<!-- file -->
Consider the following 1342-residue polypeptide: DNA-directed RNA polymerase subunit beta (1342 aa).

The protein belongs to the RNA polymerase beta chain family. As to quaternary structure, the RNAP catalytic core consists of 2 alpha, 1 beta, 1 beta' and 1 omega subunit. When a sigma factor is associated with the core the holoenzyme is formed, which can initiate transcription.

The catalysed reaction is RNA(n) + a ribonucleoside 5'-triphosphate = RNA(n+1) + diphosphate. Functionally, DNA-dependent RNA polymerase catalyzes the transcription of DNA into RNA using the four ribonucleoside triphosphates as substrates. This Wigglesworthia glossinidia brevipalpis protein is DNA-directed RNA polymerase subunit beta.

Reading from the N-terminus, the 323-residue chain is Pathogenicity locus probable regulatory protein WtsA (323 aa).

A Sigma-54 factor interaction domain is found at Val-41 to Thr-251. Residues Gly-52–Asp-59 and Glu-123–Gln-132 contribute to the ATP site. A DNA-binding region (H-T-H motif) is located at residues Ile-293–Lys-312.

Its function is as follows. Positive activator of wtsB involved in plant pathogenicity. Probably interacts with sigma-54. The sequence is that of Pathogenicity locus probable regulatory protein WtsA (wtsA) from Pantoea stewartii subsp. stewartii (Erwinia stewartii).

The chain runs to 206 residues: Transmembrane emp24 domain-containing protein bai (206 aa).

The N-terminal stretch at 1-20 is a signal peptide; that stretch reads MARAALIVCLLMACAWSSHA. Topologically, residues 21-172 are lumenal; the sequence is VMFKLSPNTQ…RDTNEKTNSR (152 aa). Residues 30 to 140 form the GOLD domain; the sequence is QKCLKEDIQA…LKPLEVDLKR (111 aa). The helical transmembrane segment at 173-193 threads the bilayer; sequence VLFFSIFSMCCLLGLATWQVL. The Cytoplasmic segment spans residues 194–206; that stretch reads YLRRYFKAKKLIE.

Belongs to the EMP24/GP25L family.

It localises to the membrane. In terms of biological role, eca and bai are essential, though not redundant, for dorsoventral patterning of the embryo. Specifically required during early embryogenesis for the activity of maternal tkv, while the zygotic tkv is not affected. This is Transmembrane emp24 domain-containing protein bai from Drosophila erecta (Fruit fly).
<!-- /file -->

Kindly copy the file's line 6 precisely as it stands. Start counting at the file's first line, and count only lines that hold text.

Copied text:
Its function is as follows. Positive activator of wtsB involved in plant pathogenicity. Probably interacts with sigma-54. The sequence is that of Pathogenicity locus probable regulatory protein WtsA (wtsA) from Pantoea stewartii subsp. stewartii (Erwinia stewartii).